These new immigrants needed food, and who was to grow the traditional foods they wanted to eat? In 2005, MFA leased land in the Wilder Forest and started the May Farm CSA and Agriculture Training Center. The idea was that the immigrant farmers would be able to use the land to grow food for themselves and CSA members and also learn organic farming methods through MFA-run workshops and demonstrations.
In 2007, the growers gained access to wholesale markets ¬– Chipotle, H. Brooks and others – so they could grow and distribute for these markets as well. In 2008, MFA integrated the training program, the CSA and the wholesale distribution into one program and brand called Big River Farms. BRF consists of nine small “farms.”
“Mhonpaj’s Garden is a significant contributor to the Big River Farms CSA run by MFA,” Hill said. “We have 118 member shares.”
MFA is a nonprofit organization that focuses on training new farmers and promoting the building of a more sustainable food system, Hill said. About 70 percent of its budget comes from grants and donations and the rest from sales of produce and fees for service. Farmer participants pay a fee for training, for marketing and for infrastructure and land use, and they also get land preparation and cultivation, use of the produce coolers and washing facilities, fencing and liability insurance.
“Many of the Hmong are small farmers,” Mhonpaj said. “At first, they tried farming like American farmers, using chemicals and herbicides. But organic methods have worked out a lot better for them.”
The Lees are the first Hmong farmers to be certified organic in Minnesota.
Hmong food, Mhonpaj said, is “bland,” not like the peppery-hot foods of most Southeast Asian countries. Instead of cooking with peppers, the Hmong make hot sauces that are served on the side.
Hmong vegetables include bitter melon, Thai peppers, bok choi, eggplant and turnips of several kinds.
Besides growing a variety of vegetables including bell peppers, cucumbers, sweet corn, tomatoes, onions and peas on their MFA land, the Lees recently rented other land, and May also uses a greenhouse in Mahtomedi, where she grows traditional herbs.
While born in the United States, Mhonpaj takes keen interest in Hmong culture and isn’t the only one in her family who functions as a cultural liaison. She finds time to work outside the farm. She is a medical interpreter at Hennepin County Medical Center, helping Hmong communicate about their health concerns. And she focuses attention on food rituals surrounding Hmong special occasions, likes births and deaths.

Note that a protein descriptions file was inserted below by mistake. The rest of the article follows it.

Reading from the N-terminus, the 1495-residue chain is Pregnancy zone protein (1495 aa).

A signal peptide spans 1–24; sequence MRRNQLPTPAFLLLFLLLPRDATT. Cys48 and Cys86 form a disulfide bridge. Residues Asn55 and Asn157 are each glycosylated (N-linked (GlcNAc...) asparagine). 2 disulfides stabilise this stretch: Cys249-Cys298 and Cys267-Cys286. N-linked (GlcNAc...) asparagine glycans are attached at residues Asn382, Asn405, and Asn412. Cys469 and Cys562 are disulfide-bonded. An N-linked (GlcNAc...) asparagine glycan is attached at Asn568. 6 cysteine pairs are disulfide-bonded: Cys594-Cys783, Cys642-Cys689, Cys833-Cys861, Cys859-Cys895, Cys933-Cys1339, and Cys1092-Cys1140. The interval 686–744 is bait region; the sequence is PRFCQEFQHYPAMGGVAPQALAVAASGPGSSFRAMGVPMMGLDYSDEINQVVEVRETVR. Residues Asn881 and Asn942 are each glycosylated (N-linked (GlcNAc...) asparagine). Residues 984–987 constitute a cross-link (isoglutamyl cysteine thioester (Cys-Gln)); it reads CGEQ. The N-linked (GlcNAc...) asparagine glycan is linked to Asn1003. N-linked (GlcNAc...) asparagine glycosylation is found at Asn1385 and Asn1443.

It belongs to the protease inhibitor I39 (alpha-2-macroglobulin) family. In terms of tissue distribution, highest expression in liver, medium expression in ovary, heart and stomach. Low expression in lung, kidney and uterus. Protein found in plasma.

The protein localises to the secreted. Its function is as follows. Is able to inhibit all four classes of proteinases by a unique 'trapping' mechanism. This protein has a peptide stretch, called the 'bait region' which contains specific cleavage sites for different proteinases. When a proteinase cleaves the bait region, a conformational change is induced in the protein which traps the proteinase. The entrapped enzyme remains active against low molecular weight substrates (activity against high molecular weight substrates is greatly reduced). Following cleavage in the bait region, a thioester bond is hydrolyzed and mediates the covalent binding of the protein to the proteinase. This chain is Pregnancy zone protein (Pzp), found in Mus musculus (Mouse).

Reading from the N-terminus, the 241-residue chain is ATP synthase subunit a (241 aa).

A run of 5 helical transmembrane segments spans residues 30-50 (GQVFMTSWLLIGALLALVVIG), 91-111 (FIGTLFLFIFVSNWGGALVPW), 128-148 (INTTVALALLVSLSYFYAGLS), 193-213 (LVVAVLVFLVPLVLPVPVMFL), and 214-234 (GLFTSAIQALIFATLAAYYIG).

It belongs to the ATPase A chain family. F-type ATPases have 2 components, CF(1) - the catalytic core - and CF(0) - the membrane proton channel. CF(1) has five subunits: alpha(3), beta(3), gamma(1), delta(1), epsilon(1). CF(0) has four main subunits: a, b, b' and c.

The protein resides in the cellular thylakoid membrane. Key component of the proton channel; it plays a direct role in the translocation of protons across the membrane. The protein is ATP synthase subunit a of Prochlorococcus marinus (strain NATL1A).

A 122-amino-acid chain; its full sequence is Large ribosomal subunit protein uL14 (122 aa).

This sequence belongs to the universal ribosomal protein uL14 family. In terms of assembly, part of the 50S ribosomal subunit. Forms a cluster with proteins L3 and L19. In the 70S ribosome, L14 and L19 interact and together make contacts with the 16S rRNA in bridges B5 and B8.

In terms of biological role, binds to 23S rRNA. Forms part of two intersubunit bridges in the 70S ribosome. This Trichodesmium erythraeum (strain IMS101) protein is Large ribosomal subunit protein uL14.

Each year, May and her family plan cooking shows to demonstrate to others how to prepare the Hmong postpartum diet. As part of the Mill City Museum’s Hmong cultural celebration, they show others how to cook Hmong greens, and at the Roseville Arboretum, they have demonstrated preparation of a Hmong herbs/chicken diet.
For the first month after a baby arrives, Hmong women eat a special postpartum diet of herbs, with chicken as the only meat, Mhonpaj said. And Hmong funerals last three days and include special foods.
According to Mhonpaj, winning the Farm Family of the Year award for Ramsey County is nice, but the family’s satisfaction comes from successfully running a farm operation each day and from serving their community.
“It’s a way of life. This is how we grew up,” she said.
One unmet goal is land ownership.
“We’re still waiting to buy land ¬– land that has a house so that we can sustain our lifestyle,” she said.
It’s a lifestyle that Mhonpaj sees catching on. The tough economic times have led to a revitalization of backyard gardening.
“I see more vegetables in yards,” she said.
While enjoying the traditional life, Mhonpaj was able to get higher education. Her college years were spent at Gustavus Adolphus in St. Peter. She was a triple major in health education, health fitness and political science, and worked a number of jobs to get through school.
Mhonpaj has been approved as a Ramsey County master gardener. She’s aware of the resources available to farmers and others through University of Minnesota Extension, and people there are aware of her and her family as well.
“I stay very well connected to the University of Minnesota,” she said.